I don’t see talents in WWE and AEW giving any weight to Cornette, nor to the many tribal fans that activity try to be toxic towards specific wrestlers. What wrestlers do receive backlash either ignore it, or perhaps address it and step away from social media entirely. Again, words from online bullies can hurt.

Because apparently, Mia Yim isn’t allowed to have male friends, Mercedes Varnado is overpaid, and Mandy Rose should continue to let WWE sexualize her on television, but not let her decide how she chooses to run her personal content. 


You Can’t Fight a War Without Soldiers

We see this graphic a lot, as if these two companies are at war. But they aren’t, and their fans mostly aren’t either. Sure, you get a loud minority of haters on both sides. Yes, they’re annoying, and yes, their words can hurt.

But the large majority of fans enjoy their wrestling in humble peace.

Division requires activity taking a side. It requires an active effort against an enemy. In truth, we have a very small number of fans who have readied themselves for a war that doesn’t even exist, that nobody wants to have anyway.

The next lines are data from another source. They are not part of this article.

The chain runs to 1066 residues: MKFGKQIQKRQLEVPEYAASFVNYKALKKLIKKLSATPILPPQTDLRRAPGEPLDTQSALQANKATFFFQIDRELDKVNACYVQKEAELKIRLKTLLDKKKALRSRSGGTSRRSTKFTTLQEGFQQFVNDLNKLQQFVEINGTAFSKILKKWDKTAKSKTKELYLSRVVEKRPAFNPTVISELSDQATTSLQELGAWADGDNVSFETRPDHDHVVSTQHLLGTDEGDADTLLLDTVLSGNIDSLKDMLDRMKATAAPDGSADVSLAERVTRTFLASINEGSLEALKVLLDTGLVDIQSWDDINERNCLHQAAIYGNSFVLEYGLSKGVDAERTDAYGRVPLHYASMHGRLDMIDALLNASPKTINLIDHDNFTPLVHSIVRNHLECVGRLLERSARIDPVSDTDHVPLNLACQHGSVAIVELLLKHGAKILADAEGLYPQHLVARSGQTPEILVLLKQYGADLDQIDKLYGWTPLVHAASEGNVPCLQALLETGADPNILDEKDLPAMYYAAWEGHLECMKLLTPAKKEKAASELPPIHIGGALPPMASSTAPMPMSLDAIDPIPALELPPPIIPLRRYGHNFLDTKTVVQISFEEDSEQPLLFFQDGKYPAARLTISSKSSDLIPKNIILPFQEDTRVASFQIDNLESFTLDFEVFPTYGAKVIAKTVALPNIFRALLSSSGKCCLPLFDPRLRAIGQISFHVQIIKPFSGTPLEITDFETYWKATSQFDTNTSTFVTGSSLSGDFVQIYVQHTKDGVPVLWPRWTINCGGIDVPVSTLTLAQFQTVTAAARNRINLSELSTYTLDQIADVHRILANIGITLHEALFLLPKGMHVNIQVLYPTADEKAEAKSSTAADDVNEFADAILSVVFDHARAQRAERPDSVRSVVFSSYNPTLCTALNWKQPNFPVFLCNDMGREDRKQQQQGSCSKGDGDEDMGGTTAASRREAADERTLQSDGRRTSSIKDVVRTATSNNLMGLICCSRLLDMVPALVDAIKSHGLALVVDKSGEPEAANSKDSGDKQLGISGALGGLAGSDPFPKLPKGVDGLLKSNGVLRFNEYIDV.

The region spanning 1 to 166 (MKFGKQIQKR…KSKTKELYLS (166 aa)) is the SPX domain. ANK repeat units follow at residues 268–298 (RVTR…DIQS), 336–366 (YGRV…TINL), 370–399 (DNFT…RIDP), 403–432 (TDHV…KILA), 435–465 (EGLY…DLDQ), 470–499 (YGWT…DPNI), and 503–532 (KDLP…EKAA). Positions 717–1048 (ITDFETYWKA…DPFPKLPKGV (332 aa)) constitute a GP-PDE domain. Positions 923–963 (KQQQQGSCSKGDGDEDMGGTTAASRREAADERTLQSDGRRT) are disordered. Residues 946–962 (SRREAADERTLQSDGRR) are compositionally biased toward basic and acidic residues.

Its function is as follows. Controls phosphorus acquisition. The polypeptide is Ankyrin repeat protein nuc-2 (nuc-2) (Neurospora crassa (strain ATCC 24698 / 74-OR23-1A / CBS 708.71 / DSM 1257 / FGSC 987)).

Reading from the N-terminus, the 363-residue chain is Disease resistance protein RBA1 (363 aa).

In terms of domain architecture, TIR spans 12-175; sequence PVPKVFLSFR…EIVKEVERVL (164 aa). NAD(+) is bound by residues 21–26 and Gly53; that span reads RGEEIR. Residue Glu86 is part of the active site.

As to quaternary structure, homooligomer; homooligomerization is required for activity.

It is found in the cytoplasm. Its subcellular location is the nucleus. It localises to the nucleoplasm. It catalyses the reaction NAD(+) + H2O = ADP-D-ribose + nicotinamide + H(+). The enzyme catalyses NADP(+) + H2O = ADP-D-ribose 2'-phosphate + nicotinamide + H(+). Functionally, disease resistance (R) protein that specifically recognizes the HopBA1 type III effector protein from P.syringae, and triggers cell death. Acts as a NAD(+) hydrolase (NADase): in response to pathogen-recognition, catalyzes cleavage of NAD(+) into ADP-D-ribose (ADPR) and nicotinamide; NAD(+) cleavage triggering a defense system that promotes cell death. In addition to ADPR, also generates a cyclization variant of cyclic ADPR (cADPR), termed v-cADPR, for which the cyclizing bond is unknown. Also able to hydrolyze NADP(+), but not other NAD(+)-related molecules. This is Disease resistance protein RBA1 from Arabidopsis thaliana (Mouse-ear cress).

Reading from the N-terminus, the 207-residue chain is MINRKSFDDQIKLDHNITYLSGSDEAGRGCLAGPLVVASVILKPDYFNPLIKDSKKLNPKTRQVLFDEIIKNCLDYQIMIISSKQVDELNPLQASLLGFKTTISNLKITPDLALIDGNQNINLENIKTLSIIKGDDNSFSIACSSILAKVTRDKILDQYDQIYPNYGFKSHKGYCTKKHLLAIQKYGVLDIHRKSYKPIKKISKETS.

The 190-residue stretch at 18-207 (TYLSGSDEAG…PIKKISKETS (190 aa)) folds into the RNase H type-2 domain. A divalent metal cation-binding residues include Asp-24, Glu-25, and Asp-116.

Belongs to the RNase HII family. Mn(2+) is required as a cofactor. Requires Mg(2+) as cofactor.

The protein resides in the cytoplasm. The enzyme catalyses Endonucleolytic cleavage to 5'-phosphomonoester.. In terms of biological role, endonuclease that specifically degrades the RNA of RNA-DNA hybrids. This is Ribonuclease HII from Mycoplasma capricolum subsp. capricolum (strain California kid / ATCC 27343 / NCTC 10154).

As one Twitter reply pointed out to one of these anti-AEW troll accounts:

“You’ve tweeted about AEW 6 times today and it’s 1pm…


This troll’s numbers are a drop in the bucket compared to the numbers of fans who actively like and comment positively on AEW’s actual social media page.

Based on “likes” on Facebook and Twitter, we can confirm that the majority of wrestling fans just want to enjoy wrestling.

What a concept.

Yet, overly active and miserable trolls online have inserted a narrative that doesn’t actually exist. The collective fan base is being attacked by bargain bin iconoclasts that have nothing better to do than to create divide — and ultimately fail at it.

We aren’t divided at all. Sure, we have preferences, but we aren’t angrily divided. We’re just wrestling fans who want to enjoy some based wrestling; no matter where it comes from. Having a preference of one promotion over another doesn’t mean we actively despise the other. Most of us humble wrestling fans are grown-ass adults; not childish pricks.

Don’t fall for the collective illusion. Many honest fans you talk to will like aspects of both companies, even if they have a favorite. We’re all in this together, and most of us are having a good time.


Hate Mail: t5wrestling@proton.me